Rethink Breast Cancer reinvents the hotline

The organization's retro-inspired creative is all about modern education.


Rethink Breast Cancer is throwing back to a bygone decade to, ironically, drive teens to the most up-to-date information they might need.

The organization has just debuted “8008135,” a socially-driven campaign aimed at teen women and focused on busting common myths surrounding breast cancer. (Those of us old enough to recall the pre-smartphone calculator and pager days will remember using those numbers to spell out “BOOBIES.”)

At the heart of the Sid Lee-led campaign is a reinvented “hotline” in the form of a chatbot, created by TWG for Facebook Messenger. It’s specifically centred on answering 20 common questions around breast cancer and gamifying the educational experience by serving up quizzes with quirky gifs.

There are a multitude of breast cancer awareness plays, especially in October, when “everything from toilet paper to the NFL is pink,” says Alison Lawler-Dean, VP, marketing and communications with Rethink Breast Cancer.

But the downside of that is that young women often become fearful and misinformed about their risks. The organization wanted to target teens after anecdotal conversations were showing that many young women had a lot of questions around breast cancer and how it might affect their demo in particular, but not much solid understanding, Lawler-Dean says.

The organization’s survey of 800 teens across Canada and the U.S. conducted earlier this year confirmed some of that thinking, with 81% of teens overestimating their risk and 75% saying they worry about developing breast cancer. In addition, more than half of teens (57%) had questions around their breasts and breast health and 63% rated their knowledge below a five out of 10.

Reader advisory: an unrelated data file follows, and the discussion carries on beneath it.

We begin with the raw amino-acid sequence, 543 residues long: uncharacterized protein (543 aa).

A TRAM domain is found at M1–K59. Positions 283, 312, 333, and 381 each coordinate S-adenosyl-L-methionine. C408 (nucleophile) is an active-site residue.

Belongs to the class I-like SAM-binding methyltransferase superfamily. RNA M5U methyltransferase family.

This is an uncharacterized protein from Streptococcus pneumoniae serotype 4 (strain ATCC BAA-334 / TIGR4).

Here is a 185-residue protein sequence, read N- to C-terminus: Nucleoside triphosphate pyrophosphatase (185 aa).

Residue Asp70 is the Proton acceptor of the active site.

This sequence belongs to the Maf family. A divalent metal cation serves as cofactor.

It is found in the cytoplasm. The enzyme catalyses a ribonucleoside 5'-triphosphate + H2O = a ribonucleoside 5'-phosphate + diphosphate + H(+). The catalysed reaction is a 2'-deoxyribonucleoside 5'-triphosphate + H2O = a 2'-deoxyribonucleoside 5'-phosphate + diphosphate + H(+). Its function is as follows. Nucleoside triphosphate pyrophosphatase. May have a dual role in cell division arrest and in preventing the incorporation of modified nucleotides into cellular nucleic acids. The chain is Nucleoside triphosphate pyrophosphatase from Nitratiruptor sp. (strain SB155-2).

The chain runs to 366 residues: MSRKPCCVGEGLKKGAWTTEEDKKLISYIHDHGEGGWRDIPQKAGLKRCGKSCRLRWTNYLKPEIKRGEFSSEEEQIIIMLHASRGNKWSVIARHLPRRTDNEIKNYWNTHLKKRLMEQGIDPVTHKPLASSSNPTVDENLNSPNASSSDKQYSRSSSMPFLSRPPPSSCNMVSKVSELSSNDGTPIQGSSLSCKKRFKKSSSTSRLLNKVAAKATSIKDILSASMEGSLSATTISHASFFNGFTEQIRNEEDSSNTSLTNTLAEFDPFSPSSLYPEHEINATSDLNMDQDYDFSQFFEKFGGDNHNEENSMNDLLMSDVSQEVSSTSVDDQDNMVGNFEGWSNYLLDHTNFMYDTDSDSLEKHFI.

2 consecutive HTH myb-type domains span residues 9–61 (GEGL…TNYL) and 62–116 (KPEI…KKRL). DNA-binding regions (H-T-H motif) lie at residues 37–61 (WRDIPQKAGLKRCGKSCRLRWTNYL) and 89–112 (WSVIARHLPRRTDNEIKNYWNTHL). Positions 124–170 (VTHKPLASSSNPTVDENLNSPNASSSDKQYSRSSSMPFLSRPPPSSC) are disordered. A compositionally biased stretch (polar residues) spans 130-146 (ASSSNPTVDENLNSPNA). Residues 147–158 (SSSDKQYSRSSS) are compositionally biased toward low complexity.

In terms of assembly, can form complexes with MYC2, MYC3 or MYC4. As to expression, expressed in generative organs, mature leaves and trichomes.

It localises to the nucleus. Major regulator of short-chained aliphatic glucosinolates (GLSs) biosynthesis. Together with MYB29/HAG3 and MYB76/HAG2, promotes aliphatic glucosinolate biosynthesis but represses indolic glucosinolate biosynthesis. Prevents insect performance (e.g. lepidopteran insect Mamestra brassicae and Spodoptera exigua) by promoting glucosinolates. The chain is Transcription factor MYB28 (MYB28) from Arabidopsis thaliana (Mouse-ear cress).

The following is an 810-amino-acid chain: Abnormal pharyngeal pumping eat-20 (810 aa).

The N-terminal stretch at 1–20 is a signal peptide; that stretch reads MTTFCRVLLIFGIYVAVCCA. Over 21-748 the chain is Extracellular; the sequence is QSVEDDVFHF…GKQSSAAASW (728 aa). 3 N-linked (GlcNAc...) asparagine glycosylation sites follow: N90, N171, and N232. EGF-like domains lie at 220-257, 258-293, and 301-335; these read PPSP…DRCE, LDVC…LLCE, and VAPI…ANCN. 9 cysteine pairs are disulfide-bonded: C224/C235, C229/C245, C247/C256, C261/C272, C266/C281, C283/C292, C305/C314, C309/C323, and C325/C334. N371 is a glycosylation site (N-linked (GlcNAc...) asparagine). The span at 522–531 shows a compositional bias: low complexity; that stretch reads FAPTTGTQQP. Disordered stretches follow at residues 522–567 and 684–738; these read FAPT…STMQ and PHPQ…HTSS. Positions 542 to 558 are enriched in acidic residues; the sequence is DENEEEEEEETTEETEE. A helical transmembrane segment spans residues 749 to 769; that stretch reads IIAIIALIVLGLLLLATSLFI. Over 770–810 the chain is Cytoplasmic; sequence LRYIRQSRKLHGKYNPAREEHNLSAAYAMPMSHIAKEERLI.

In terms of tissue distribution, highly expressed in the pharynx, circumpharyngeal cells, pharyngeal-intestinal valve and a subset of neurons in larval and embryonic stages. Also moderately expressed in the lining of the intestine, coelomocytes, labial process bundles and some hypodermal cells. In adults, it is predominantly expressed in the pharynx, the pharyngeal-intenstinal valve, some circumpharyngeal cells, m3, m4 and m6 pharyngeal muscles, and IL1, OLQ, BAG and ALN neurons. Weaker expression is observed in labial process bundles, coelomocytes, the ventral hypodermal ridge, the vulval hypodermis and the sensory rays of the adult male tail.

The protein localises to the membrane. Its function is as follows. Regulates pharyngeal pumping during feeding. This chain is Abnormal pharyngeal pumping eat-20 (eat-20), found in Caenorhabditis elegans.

Women under 20 actually only have a 0.06% chance of being diagnosed with breast cancer, but Lawler-Dean says they often overestimate their risk because of common lifetime stats used by major charities (like “one in eight women will get breast cancer”).

So instead of focusing on fear, Rethink Breast Cancer wanted to turn to educating teens about risk factors and developing healthy habits early on.

Along with the throwback “8008135” name, the campaign creative is all 80s-esque, inspired by the idea of the retro hotline. The elements drive to the 8008135 website and chatbot experience, with educational components tied in. The “8008135” website, for example, addresses the role cellphones might play in developing cancer (none) or how underwire bras fit into the equation (they don’t cause cancer).

Influencer partnerships are also a key component of “8008135,” including in a “Broken Telephone” PSA centred around the concept of misinformation and starring several young influencers, such as actress Peyton List and YouTube star Meghan Hughes.

The campaign also includes experiential, 80s-era phone booths at major events targeting gen Z, like the upcoming Buffer Festival. Inside each phone booth is an iPad with the chatbot, again driving to more information geared at young women.

As a fundraising play, Rethink Breast Cancer also teamed up with H&M, which will sell five t-shirt designs in select stores around Toronto. Each shirt has a tag with more educational info on it, and 100% of the proceeds will go to Rethink.

Rethink Breast Cancer also teamed up with several illustrators to create various visuals being used on its social channels.

Along with Sid Lee and TWG, Rethink Breast Cancer also received in kind support from Astound Group, Scarlett Street Creative Agency, Right Sleeve and Media Experts.